The Touryst Review
Nothing but sunshine
Casual games are dime a dozen, and especially so on the Nintendo Switch. The company has fully embraced smaller independent developers to provide games for its portable platform, and the result is an abundance of choice when it comes to lighter, on-the-go experiences. And so to stand out, developers must offer something unique or memorable – and in the case of The Touryst, developers at Shin'en Multimedia have opted to provide a casual and relaxed adventure with a striking art style.
The Touryst doesn't have much of an introduction. You are a... tourist, who arrives on a tropical island chain called Monument Islands. The islands are small, taking just a minute or two to run around the perimeter. After quickly exploring your starting piece of paradise, you realize that there is some sort of mystery going on, with ancient monuments littered throughout. A man leads you into one such monument, and inside you find that it is missing a certain number of glowing stones required to unlock a secret. From there, you set out to visit other such temples to collect their stones and bring them back.
Each island features a few different quests, one main and the rest optional. You chat with the very few island inhabitants, such as a shop owner or a DJ, who will ask you to do something. It could be finding and bringing them a specific item, or helping them start a party by interacting with a few switches. And so you begin to explore these small islands, guiding your character around the 3D land using a freely moving camera that feels best in an isometric perspective. The controls feel responsive and mostly lean towards the arcade. The camera can get a bit award, but you can adjust it.
Most of the items you need to help the locals are located on the same island, so it's just a matter of finding them, which can sometimes be tricky as things such as fruits blend into the terrain. Platforms and levers are a bit more obvious, but still the game lacks any easily identifying features for stuff you can interact with. The level design of the islands is pretty basic, so you mostly need to pay attention and rotate the camera so you can view all possible paths or jump opportunities, whether onto buildings or on top of palm trees. As the story continues, you unlock more islands to travel between as you see fit. Some quests require you to return to previously visit places, or cannot be completed until you've progressed further.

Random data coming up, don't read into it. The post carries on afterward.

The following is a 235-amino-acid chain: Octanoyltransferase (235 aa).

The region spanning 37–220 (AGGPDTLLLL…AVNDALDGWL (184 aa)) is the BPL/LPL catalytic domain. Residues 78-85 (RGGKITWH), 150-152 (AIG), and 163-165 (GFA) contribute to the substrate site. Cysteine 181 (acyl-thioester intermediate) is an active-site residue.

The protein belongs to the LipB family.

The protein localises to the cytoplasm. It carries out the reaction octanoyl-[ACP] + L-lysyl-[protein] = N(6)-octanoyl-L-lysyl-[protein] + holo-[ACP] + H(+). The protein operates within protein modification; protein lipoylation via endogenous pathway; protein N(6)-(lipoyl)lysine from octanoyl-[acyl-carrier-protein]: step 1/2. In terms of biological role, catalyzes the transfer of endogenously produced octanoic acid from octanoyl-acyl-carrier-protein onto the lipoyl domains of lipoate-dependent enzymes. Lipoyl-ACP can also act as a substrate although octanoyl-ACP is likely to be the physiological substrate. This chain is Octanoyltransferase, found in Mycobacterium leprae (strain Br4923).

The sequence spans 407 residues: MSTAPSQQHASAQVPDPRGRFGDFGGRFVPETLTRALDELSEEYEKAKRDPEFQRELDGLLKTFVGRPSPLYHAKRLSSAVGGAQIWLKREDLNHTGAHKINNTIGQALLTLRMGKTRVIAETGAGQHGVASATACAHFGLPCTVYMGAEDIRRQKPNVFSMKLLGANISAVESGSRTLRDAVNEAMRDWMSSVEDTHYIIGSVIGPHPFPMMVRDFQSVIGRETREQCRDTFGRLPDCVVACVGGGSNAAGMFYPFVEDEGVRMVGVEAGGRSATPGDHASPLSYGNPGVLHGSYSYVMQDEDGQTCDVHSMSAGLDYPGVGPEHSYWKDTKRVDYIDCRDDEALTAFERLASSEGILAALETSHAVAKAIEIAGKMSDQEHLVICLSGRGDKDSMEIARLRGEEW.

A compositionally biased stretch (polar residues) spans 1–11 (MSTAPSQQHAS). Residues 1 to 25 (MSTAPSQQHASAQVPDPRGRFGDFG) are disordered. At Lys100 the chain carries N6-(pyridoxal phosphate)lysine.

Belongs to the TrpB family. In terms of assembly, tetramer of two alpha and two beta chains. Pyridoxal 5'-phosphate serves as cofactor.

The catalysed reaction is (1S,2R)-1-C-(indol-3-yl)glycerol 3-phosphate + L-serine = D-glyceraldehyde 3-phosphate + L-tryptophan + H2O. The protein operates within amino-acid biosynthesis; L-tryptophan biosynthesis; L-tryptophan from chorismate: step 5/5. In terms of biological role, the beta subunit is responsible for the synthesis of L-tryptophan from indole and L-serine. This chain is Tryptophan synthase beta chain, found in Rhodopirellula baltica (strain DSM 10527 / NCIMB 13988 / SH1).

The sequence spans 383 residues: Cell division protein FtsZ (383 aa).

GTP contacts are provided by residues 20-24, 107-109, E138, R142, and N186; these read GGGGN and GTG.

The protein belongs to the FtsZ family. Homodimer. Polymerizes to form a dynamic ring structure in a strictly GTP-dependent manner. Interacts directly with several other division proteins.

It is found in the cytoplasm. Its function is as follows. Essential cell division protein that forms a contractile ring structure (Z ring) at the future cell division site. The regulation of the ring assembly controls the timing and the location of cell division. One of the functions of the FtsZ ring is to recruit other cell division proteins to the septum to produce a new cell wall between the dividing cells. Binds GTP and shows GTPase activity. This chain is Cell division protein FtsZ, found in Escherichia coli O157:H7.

The main focus of the game is exploring the mysterious monuments, which often lead you down into dark caverns with puzzles to solve and enemies to defeat. Your only ability is jumping and picking up/throwing things, so the combat relies more on thinking and puzzle elements than quick reflexes – like placing explosives in the path of the glowing stone Sentinels. The puzzles are also straightforward and often involve the typical lever pulling, pressure sensitive plates, and so on. In keeping with the game's very casual and light tone, you won't be stumped or seriously challenged on any of the content. The platforming controls can be hit or miss, pun intended, but it's manageable.
Although, perhaps it's worth mentioning that some of the included minigames can be surprisingly frustrating. Activities like surfing require a bit too much luck, while the target times for a drone flying minigame ask for the level of concentration not seen elsewhere in the game. Many activities, as well as optional exploration like swimming through underwater caverns, let you earn of coins, which you can use to purchase a camera (which gives you another optional task list to strive for), and there are additional abilities gained via books, such as double jump. The Touryst is a game with many different little things to do, though none of them particularly original or engaging, it's perhaps well suited for the Switch's on-the-go nature.
By far the most memorable thing about the title is its visuals. The art style looks like a bright, happy version of old-school Minecraft or LEGO that's been more pixelated while remaining high fidelity. It looks like a series of tropical islands that have been “digitized” and ran through a filter, and the end result is a casual and light atmosphere that matches the slothful gameplay. The music and audio are pretty minimalistic, which is a bit of a missing piece to this vacation puzzle.
For the $20 asking price, The Touryst is a decent relaxed puzzle/adventure game. It's a good fit if you're looking for something requiring little commitment or long play sessions. At under 10 hours long, it might be a bit too casual for some players, as there's definitely not much involving or memorable gameplay here. Those wanting to take it easy and enjoy the wonderful art style should be satisfied, though.